On Feb 28, 2014, at 19:09, ian o firstname.lastname@example.org wrote:
However, you state that our situation, and that of the other 60% of python programmers as at end January 2014 who are constrained from using python 3 by python 2 dependencies: "we don't mind about those developers"
You're twisting the numbers. I'm part of the 60% who have to work on Python 2.x for at least one project. But first, I have others--including shipping commercial code both on the desktop and the server--using 3.x. And second, in all but one case, the 2.x apps are 2.x not because of lacking library support, but because we have an already-working and -deployed app that's effectively in maintenance mode, and it's not worth the effort or risk to port it to 3.x. (In other words, most of my 2.x work points to the _success_ of the migration plan, not a failure.)
And you're also twisting Nick's words. He said that he cares more about getting library developers to 3.x than application developers. And he explained why that makes life better for application developers. To take that as "the Python devs don't care about application developers" is willfully misinterpreting the point.
And of course the dependent library module developers will not update the library, because 'no one out there uses python 3.x'.
None of the library devs I've ever dealt with has ever said that (well, not since the early 3.1 days).
Most projects that don't support 3.x today want to do so, it just isn't always the very highest thing on their priority list. Three times I've had to port a library myself rather than waiting around--but in every case, the library's dev was happy to take my code, even if it meant losing 2.5 support, reviewing large changelists, etc.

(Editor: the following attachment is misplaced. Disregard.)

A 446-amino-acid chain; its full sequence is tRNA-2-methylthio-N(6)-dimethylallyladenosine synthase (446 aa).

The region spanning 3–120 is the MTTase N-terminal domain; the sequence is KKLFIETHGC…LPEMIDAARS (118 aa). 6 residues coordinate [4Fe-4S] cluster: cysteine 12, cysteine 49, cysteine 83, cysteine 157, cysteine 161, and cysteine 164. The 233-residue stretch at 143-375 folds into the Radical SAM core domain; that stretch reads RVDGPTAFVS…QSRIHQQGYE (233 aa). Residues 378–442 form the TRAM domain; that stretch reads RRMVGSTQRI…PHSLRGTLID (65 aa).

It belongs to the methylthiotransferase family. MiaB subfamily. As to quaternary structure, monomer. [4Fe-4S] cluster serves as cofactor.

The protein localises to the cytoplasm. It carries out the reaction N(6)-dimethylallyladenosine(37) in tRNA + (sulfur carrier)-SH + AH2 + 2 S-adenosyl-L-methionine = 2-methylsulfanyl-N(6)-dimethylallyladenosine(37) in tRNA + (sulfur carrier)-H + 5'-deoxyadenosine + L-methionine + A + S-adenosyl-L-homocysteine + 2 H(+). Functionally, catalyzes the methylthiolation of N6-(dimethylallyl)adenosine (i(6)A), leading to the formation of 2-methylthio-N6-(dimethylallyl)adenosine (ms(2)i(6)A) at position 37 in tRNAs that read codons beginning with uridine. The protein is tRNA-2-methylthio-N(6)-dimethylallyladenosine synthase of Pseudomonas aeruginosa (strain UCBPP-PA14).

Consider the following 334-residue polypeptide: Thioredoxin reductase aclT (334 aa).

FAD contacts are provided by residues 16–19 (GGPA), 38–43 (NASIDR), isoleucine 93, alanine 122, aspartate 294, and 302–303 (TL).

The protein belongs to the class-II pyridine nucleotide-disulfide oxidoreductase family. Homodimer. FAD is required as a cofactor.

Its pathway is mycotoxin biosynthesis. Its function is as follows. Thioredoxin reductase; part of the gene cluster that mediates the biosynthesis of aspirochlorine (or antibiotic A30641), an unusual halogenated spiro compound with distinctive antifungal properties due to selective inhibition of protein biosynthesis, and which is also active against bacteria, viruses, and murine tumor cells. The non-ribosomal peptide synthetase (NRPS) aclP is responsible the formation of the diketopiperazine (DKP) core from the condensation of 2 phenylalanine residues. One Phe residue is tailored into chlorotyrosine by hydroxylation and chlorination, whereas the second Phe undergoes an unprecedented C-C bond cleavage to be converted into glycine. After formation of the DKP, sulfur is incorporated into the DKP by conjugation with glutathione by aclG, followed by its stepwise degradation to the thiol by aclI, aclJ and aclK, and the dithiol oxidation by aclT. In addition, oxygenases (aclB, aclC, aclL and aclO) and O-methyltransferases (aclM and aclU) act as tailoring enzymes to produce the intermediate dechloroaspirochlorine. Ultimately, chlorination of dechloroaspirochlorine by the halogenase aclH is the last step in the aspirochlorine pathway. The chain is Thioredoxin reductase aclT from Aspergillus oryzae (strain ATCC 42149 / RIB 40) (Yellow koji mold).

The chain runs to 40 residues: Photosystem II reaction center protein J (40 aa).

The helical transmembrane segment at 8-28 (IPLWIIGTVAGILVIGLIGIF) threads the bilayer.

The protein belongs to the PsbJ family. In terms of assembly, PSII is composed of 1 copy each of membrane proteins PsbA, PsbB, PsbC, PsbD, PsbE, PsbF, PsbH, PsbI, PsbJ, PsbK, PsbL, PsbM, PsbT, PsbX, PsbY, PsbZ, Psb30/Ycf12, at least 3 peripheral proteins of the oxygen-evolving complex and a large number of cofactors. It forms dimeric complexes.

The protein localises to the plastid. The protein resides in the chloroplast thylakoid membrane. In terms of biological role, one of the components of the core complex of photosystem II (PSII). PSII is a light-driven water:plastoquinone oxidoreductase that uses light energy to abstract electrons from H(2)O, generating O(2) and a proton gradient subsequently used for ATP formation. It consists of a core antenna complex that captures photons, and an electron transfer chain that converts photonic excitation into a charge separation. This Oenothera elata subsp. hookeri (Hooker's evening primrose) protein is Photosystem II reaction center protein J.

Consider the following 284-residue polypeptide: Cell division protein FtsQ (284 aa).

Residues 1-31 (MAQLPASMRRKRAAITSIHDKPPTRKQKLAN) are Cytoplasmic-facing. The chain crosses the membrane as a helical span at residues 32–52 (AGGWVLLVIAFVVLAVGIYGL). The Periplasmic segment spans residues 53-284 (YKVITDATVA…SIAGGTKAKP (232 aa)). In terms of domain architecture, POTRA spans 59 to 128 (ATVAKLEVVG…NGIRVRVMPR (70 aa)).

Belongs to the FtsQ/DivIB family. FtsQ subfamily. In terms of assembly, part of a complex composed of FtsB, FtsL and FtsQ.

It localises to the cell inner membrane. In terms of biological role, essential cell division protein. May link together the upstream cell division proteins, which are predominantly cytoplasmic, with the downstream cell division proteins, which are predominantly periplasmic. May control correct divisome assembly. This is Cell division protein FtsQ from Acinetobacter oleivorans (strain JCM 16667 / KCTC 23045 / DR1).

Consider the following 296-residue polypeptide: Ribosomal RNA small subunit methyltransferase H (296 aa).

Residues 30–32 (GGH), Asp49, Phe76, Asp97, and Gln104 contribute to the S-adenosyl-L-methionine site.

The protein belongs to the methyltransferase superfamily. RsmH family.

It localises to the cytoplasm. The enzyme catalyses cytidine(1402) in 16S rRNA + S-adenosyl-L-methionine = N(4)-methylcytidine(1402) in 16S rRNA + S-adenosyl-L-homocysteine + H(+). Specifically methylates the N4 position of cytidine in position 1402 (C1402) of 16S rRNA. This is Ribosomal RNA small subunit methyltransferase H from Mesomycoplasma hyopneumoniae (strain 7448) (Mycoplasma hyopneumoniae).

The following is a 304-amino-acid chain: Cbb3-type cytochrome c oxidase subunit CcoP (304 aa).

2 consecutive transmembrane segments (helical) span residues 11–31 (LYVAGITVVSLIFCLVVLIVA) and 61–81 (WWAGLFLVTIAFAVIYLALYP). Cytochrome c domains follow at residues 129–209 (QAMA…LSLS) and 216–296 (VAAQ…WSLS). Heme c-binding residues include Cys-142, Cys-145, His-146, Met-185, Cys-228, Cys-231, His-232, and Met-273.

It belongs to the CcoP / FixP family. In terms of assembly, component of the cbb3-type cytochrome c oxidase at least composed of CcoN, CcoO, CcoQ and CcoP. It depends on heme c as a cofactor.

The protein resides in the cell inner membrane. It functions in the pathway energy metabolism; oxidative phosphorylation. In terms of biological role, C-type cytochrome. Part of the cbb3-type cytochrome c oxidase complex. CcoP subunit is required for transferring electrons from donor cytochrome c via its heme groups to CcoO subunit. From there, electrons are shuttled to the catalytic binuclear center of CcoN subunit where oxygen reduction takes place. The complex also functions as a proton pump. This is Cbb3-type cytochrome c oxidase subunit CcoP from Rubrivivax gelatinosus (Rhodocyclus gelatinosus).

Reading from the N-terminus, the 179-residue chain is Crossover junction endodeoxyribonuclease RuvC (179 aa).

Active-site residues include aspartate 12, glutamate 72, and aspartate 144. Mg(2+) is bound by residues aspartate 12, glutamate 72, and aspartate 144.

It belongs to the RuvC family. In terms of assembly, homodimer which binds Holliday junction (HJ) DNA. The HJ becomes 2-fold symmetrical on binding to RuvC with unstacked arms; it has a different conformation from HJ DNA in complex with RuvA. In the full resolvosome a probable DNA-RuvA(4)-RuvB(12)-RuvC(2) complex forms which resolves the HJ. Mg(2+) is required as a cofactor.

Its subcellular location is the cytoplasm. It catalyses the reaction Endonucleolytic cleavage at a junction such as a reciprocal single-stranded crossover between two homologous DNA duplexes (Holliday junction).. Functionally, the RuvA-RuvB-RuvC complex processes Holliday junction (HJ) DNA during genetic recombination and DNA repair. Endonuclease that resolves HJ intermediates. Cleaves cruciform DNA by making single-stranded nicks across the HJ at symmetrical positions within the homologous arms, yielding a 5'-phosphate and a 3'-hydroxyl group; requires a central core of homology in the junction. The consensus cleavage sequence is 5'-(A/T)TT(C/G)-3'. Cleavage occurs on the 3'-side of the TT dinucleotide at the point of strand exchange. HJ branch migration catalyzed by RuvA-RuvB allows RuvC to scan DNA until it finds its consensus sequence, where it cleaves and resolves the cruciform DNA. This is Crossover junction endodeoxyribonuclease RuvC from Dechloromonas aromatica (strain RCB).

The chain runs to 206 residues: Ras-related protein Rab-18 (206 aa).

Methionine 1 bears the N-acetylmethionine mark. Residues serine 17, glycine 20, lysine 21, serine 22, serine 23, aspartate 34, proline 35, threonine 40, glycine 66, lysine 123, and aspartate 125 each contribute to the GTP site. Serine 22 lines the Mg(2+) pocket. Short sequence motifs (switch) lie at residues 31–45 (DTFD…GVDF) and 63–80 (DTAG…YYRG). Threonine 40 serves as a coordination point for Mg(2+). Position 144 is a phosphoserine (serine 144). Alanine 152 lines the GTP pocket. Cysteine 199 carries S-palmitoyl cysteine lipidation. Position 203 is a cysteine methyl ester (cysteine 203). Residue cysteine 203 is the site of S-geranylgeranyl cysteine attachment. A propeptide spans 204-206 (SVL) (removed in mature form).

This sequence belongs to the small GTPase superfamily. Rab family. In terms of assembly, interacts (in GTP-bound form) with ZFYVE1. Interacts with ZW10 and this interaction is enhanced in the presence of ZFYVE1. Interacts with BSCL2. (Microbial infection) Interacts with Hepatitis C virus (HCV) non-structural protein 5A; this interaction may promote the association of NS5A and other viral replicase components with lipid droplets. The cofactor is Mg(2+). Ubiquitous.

I'm sure there are some exceptions, but it's certainly not the ubiquitous case you're presenting.
There's a reason the Python 3 Wall of Shame changed it's name to Wall of Superpowers and the competing py3ksupport page stopped updating: because people have been porting important libraries to 3.x, and continue to do so.
No wonder Tiobe index shows python dropping
And is the Python 3 migration also to blame for Python's direct competitors (Ruby, Perl, and PHP) also dropping)? Or for the general trend in Tiobe numbers to show ObjC and Windows-specific languages continually gaining on cross-platform languages?
and in the words of those trying to persuade me to move the projects to another language 'python 3.x' came out 5 years ago and we still cannot move to it, this is going no where.
This is pure FUD. And I don't see how repeating that FUD to the Python devs is going to help you. If you want to convince these people to stay on Python, you need to start talking specifics instead of talking points. What libraries are stopping you from moving to 3.x? Does Ruby or Node.js or whatever actually have a better alternative for all of those libraries than Python 3 does? Would it really be easier to write those missing libraries yourself in a new language than to port existing Python 2.x libraries to 3.x?
For that matter, have you actually checked whether those libraries really are blocking you? I've lost count of the number of people who've claimed they can't switch to Python 3 because of some library that's been ported since 2010 or that has a 3.x-compatible drop-in replacement.